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Issue 33, 2015
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Distance measures and evolution of polymer chains in their topological space

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Abstract

Conformational transitions are ubiquitous in biomolecular systems, have significant functional roles and are subject to evolutionary pressures. Here we provide a first theoretical framework for topological transition, i.e. conformational transitions that are associated with changes in molecular topology. For folded linear biomolecules, arrangement of intramolecular contacts is identified as a key topological property, termed as circuit topology. Distance measures are proposed as reaction coordinates to represent progress along a pathway from initial topology to final topology. Certain topological classes are shown to be more accessible from a random topology. We study dynamic stability and pathway degeneracy associated with a topological reaction and found that off-pathways might seriously hamper evolution to desired topologies. Finally we present an algorithm for estimating the number of intermediate topologies visited during a topological reaction. The results of this study are relevant to, among others, structural studies of RNA and proteins, analysis of topologically associated domains in chromosomes, and molecular evolution.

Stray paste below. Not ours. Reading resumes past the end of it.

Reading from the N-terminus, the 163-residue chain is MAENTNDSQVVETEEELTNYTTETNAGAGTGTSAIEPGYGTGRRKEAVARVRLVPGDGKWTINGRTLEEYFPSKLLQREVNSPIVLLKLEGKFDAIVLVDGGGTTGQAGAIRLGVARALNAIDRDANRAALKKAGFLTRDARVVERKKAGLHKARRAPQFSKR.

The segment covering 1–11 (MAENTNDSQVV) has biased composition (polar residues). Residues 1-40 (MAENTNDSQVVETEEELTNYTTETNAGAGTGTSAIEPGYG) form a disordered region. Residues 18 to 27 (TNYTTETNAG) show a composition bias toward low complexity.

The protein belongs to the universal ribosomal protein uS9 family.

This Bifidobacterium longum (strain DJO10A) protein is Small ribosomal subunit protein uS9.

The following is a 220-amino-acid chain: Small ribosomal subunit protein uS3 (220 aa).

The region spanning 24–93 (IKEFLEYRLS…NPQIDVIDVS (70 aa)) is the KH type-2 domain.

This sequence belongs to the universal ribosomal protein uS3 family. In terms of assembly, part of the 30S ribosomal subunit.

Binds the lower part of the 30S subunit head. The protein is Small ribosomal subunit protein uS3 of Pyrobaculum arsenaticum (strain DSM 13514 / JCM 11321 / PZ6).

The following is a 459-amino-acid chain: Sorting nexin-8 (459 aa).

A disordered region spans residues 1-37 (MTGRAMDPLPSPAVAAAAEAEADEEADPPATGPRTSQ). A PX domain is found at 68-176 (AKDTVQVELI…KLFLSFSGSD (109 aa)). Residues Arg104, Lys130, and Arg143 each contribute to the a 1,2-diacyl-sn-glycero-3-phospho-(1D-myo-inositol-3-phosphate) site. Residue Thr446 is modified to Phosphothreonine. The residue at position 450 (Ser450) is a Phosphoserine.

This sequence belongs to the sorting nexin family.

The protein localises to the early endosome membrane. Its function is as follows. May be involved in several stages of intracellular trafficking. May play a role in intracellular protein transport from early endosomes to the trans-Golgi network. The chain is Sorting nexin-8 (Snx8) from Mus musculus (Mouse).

Graphical abstract: Distance measures and evolution of polymer chains in their topological space

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Publication details

The article was received on 16 Jun 2015, accepted on 07 Jul 2015 and first published on 20 Jul 2015


Article type: Paper
DOI: 10.1039/C5SM01482D
Citation: Soft Matter, 2015,11, 6576-6585
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    Distance measures and evolution of polymer chains in their topological space

    A. Mashaghi and A. Ramezanpour, Soft Matter, 2015, 11, 6576
    DOI: 10.1039/C5SM01482D

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